May 15, 2005

US bishops ask Vatican to retain abuse rules

Boston Globe

By Michael Paulson, Globe Staff | May 15, 2005

A key group of US bishops is recommending that the Roman Catholic church retain its policy of removing from ministry all sexually abusive priests, despite concern from critics that the policy is too harsh.

The policy, approved by the bishops in the spring of 2002 and adjusted later that year when the Vatican demanded changes to protect priests' rights, requires that any priest who had committed even a single act of abuse, no matter how long ago, be barred from saying Mass publicly, from administering the sacraments, from wearing clerical garb, or from presenting himself publicly as a priest. The priest is then asked to lead a life of ''prayer and penance."

The policy was approved overwhelmingly while the church was under intense public pressure in the midst of the sexual abuse crisis. Some bishops and priests have criticized the policy as inflexible and as contrary to Christian teaching about the possibility of forgiveness and redemption.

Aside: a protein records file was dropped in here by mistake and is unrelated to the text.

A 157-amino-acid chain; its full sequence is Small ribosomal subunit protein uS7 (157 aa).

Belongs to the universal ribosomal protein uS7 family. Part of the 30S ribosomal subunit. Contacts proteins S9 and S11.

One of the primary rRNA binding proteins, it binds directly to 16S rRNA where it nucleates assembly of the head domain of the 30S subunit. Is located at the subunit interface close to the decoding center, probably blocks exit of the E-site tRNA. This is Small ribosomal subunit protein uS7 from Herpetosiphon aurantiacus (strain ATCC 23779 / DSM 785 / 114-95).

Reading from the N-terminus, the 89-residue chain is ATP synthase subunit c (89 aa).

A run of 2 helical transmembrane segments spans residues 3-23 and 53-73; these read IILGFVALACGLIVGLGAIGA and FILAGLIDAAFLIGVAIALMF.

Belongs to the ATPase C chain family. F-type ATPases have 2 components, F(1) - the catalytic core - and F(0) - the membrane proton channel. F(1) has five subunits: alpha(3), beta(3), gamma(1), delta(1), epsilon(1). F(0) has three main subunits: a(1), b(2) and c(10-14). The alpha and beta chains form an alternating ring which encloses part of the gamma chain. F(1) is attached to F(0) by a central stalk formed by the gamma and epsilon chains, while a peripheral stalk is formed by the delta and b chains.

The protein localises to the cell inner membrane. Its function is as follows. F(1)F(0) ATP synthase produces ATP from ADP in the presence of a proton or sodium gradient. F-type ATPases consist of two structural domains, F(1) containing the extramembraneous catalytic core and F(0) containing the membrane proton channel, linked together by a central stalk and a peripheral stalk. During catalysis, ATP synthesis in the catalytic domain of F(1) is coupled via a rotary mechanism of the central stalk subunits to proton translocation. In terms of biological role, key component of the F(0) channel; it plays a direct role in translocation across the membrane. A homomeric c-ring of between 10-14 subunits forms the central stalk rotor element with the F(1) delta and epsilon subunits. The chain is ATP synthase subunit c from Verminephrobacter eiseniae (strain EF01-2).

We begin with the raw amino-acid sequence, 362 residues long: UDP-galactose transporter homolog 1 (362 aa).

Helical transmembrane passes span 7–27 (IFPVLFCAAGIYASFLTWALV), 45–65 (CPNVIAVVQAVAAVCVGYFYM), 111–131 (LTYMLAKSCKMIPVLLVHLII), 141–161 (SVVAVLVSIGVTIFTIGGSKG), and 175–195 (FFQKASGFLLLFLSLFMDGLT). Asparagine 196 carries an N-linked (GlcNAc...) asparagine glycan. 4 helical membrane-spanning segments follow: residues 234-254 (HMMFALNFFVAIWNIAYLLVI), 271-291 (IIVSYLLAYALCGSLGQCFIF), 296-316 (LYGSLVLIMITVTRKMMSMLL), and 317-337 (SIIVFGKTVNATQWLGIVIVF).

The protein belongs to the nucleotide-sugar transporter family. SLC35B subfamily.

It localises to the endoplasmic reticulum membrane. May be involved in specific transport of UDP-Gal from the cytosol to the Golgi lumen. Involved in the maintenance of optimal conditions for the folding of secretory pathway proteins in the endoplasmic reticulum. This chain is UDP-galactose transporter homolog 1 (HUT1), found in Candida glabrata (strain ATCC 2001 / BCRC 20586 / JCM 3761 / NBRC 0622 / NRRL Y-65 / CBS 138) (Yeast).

Most notably, Cardinal Avery Dulles, a member of the faculty at Fordham University and the most prominent American Catholic theologian, wrote last year in America magazine, the Jesuit weekly: ''There is no reason to think that the protection of young people requires the removal from the ministry of elderly or mature priests who may have committed an offense in their youth but have performed many decades of exemplary service. Such action seems to reflect an attitude of vindictiveness to which the church should not yield."

But there now appears to be little appetite in the United States and in Rome to revisit the zero-tolerance policy, which has led to the removal of hundreds of priests. The bishops conference said last year that 700 priests and deacons had been ministry from 2002 to 2004.

Posted by kshaw at May 15, 2005 08:12 AM